Jeff Bezos' Blue Origin Launches and Lands Private Rocket for Third Time

Blue Origin founder Jeff Bezos stands near his firm's New Shepard rocket before its maiden voyage. Blue Origin launched the same rocket and crew capsule on its third test flight, which included a successful landing in West Texas, on April 2, 2016.
Blue Origin founder Jeff Bezos stands near his firm's New Shepard rocket before its maiden voyage. Blue Origin launched the same rocket and crew capsule on its third test flight, which included a successful landing in West Texas, on April 2, 2016. (Image credit: Blue Origin)

Billionaire Jeff Bezos' private spaceflight company Blue Origin launched a prototype reusable rocket into space and then landed it back on Earth on today (April 2) in an epic third successful test flight in less than five months.  

During today's unmanned test, Blue Origin's New Shepard rocket and capsule launched into suborbital space from the company's West Texas test site, its proving ground for reusable boosters. The capsule separated in space and returned to Earth via a parachute, while the New Shepard rocket descended on a plume of fire to stick its third vertical landing.  Blue Origin captured this jaw-dropping video of the reusable rocket test , with views from both the ground and air.

"Flawless BE-3 restart and perfect booster landing," Blue Origin founder Jeff Bezos tweeted this morning at 11:18 a.m. EDT (1515 GMT), referring to New Shepard's BE-3 rocket engine. Bezos also confirmed that the crew capsule parachutes successfully deployed, and a few moments later tweeted: "[Crew capsule] touchdown confirmed." Bezos promised that video of the launch, including aerial views, would be released as soon as they could be processed. [See more photos of Blue Origin's reusable rocket launches]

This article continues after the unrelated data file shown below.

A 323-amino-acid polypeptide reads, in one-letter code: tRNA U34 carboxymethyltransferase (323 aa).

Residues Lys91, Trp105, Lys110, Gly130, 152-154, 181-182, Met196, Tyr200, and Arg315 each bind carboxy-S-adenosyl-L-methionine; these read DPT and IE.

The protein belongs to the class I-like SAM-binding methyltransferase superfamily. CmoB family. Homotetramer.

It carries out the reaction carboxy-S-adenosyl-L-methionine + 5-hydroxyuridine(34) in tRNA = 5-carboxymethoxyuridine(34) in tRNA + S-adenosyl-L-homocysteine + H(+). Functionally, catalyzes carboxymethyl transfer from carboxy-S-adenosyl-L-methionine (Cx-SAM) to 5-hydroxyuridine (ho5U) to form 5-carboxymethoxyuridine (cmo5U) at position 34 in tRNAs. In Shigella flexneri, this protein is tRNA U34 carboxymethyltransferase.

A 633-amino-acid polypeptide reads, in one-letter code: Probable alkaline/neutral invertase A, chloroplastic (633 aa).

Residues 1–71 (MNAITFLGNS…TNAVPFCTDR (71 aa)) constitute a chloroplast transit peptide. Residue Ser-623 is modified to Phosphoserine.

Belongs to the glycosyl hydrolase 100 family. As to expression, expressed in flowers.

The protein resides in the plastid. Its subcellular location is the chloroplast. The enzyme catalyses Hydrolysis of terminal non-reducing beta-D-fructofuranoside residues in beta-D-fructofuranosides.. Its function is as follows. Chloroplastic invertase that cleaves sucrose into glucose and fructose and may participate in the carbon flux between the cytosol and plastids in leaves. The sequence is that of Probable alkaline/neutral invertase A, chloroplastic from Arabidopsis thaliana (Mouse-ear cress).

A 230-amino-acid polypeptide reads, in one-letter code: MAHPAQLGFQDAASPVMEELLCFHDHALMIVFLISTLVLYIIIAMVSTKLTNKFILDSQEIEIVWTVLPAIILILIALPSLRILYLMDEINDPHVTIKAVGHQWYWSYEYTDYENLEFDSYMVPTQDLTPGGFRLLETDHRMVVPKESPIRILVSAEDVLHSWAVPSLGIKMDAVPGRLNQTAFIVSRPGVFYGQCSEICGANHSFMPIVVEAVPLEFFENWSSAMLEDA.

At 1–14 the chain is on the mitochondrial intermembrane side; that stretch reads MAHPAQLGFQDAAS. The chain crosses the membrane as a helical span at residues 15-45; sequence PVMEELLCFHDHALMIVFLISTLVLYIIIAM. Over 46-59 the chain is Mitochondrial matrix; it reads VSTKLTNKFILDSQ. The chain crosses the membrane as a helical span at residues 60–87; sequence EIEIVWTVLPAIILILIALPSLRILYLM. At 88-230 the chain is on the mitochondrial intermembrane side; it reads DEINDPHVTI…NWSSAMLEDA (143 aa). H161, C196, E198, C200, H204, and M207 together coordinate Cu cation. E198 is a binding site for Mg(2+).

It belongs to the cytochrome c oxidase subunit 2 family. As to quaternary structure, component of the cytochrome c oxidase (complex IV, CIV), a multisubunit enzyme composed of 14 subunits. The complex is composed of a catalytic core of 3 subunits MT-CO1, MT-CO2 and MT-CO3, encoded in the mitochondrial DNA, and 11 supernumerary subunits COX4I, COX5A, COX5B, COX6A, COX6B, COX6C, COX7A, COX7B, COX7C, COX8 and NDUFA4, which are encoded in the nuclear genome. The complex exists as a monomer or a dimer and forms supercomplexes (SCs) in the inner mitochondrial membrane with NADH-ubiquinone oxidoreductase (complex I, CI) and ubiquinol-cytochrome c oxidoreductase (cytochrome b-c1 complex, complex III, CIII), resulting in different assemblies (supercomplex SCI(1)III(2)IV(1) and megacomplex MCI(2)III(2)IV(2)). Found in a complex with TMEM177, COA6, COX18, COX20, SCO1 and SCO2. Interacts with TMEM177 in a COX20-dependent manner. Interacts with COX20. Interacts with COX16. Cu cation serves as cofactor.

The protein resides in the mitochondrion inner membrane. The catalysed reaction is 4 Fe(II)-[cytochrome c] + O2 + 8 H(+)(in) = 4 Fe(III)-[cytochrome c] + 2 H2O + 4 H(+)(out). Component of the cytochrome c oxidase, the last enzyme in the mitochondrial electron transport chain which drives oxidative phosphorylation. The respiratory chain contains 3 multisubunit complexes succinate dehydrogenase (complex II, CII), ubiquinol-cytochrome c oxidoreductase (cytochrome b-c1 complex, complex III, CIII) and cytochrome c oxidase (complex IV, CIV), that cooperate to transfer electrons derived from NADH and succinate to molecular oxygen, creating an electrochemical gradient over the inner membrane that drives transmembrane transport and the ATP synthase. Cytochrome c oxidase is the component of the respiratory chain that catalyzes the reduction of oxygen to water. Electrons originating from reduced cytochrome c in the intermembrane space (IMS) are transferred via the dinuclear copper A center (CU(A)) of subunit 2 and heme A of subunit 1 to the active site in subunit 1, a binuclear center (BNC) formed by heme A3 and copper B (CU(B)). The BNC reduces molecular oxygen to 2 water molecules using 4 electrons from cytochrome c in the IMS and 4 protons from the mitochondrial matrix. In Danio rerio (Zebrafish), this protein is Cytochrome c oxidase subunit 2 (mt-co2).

Blue Origin founder Jeff Bezos tweeted a photo of Gradatim Ferociter boots that he wore to today's launch, which he says brought him luck as the unmanned, reusable rocket rose and returned to Earth. (Image credit: Jeff Bezos via Twitter) founder Jeff Bezos leads Blue Origin, a commercial aerospace firm that hopes to send people on suborbital and orbital space trips. See how Blue Origin's New Shepard spacecraft works here. (Image credit: by Karl Tate, Infographics Artist)

Bezos wore a pair of custom cowboy boots emblazoned with Blue Origin's motto "Gradatum Ferociter" (Step by Step, Ferociously) during the launch. The billionaire wrote on Twitter that the boots, a gift from a friend, brought good luck for the flight.

Saturday's test flight — which Bezos announced via Twitter on Friday (April 1) — marked the third vertical launch and landing demonstration by Blue Origin's New Shepard rocket and capsule since the booster made its first successful vertical landing on Nov. 23, 2015. The rocket made another successful landing on Jan. 22.  

Blue Origin plans to use New Shepard and its capsule to launch paying passengers on trips into space, though the company has not yet announced how much such space tourism flights will cost.